48. It’s interesting that the FDA claims: “Generic drugs undergo a rigorous scientific review to ensure that they will provide the patient with the same amount of high quality, safe and effective drug as the name brand product,” said Gary J. Buehler, director of the FDA’s Office of Generic Drugs. “This approval provides an additional treatment option for patients who suffer from epilepsy, bipolar disorder and migraines.”


    That being said, there are several arguments against generic drugs in general: with generic anti-epileptic drugs (AEDs), there can be as much as a 20% difference between the absorption and metabolization of the drugs. Which can effect seizure control and even lead to breakthrough seizures.

    Also, The American Academy of Neurology reports: “The AAN opposes generic substitution of anticonvulsant drugs for the treatment of epilepsy without the attending physician’s approval. The FDA has allowed for significant differences between name-brand and generic drugs. This variation can be highly problematic for patients with epilepsy. Even minor differences in the composition of generic and name-brand anticonvulsant drugs for the treatment of epilepsy can result in breakthrough seizures.”

    However, there is a letter that has been created by the Epilepsy Foundation to make explicitly sure that no substitutions are made to your prescription without full consent by you and your doctor. You might want to make a copy of this it for your files. Perhaps it can help your generic dilemma.



    Comment by Phylis Feiner Johnson — January 24, 2012 @ 5:32 PM

  49. Hi! 
     My name is Brittany and I have recently been diagnosed with partial focal seizures….. I am in need of help because my doctor has not helped in any way…

    this is my story:
    In October i realized something was seriously wrong….. i woke up and walked to the bathroom and i was looking at myself in the mirror then all of a sudden my eyes started to tunnel out and i tried to sit on the floor but i didnt make it in time… i passed out and when i fell i hit my head on a granite counter and then i hit it on the floor…. i woke up and i didn’t have any memory of what had happened or how long i was out for.. i was by myself so no one witnessed it…. ever since then i have been having staring spells and LOTS of memory loss… one of my arms goes numb and i get tingling sensation…. i finally matched all of my symptoms on webmd with partial focal seizures. I then went to my primary doctor and she also thought that it was seizures so i had to do blood work, EKG, MRI and then i finally went to a neurologist. When i went to see my neurologist he didnt believe ANYTHING i was saying… i felt so stupid and he basically just told me that i am stressed!!! i told him that stress doesnt feel like this… my body is telling me that there is something really wrong…. after my appointment with him he said “i dont think you are having seizures, it seems more stress related but we will do an EEG just because….” so after my EEG i went to a follow up appointment with him and he sat down with me and said… “well… i guess you are having seizures…. they are strong enough that you should be passing out!” and he kind of laughed it off….. i felt so disrespected and he didnt really give me any answers about how to manage them or what epilepsy is… he prescribed me the generic keppra and told me that this was 1 or 7 options for me… he stressed that this was the right one for because because it has low risk for birth defects if i wanted to have kids….. I AM 20 YEARS OLD! i have no thoughts of having kids right now….!!! so i have been on the generic keppra for about 3 weeks now and i strongly believe that this medication is making my seizures worse and more frequent….. i would have seizures atleast once or twice a week before medication and now i have them once or twice A DAY!! they are starting to reflect more symptoms of peite mal seizures…. i tried to call my doctor… but he wont answer my calls and doesnt call me back when i leave a message….. his ASSISTANT finally called me and said i could just stop taking the generic keppra if i would like….. it was my call but my appointment wasnt for another 2 weeks and she wouldnt be able to get me in to see my Doctor because he was busy and then he was going on vacation…… so now im stuck… My short term memory is HORRIBLE…. i cant concentrate in school…. im scared to drive…. my seizures are getting worse and i have no answers…. i dont know what to do….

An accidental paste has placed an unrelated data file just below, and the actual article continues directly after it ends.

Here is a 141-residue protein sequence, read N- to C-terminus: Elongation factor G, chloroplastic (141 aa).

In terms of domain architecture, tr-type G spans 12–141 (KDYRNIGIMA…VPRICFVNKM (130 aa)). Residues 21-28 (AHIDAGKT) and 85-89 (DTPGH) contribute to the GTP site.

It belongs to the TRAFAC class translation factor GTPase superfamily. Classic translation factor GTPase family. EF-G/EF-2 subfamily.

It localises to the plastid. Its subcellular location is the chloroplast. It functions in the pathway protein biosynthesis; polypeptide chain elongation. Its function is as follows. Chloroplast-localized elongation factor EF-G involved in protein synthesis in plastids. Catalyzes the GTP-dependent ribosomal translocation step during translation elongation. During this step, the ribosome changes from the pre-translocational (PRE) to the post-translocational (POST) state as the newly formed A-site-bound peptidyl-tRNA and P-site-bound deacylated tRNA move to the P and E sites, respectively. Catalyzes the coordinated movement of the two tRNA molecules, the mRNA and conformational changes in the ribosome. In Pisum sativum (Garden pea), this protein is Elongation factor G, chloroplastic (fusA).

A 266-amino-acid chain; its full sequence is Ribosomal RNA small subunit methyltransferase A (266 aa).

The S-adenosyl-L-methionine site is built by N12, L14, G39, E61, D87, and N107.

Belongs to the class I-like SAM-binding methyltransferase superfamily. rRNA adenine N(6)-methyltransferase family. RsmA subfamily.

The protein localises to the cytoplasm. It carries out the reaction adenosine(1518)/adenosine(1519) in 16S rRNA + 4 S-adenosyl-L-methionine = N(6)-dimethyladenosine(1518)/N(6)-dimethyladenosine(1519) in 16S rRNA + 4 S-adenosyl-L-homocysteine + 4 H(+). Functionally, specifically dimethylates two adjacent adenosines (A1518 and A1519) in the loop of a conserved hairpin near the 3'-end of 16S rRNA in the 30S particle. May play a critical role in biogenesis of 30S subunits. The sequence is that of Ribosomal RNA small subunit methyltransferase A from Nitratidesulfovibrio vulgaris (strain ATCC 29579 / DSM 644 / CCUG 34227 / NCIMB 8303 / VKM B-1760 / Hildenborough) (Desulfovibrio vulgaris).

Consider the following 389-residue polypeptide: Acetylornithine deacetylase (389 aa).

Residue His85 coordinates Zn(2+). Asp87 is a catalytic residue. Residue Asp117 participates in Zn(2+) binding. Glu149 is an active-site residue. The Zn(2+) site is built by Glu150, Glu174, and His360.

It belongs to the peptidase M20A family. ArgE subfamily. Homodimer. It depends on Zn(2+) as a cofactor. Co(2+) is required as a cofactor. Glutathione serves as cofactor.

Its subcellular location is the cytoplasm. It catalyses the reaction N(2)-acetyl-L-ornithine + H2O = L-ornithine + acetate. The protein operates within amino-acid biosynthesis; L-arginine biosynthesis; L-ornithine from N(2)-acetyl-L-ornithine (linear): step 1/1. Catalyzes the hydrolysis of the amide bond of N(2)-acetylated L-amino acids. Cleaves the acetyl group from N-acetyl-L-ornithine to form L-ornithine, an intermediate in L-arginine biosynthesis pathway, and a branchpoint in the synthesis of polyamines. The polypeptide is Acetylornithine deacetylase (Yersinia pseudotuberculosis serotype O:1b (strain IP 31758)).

if anyone is having similar issues please let me know and please share you advice….!!


    Comment by Brittany — February 1, 2012 @ 6:47 PM

    • Well, first of all, Brittany, it’s time to get another doc. This one sounds like a certified SOB.

      Here’s the “2012 List of GOOD Neurologists…Epileptologists…Neurosurgeons…and Pediatric Doctors” based upon forum members all over the country and their positive personal experiences.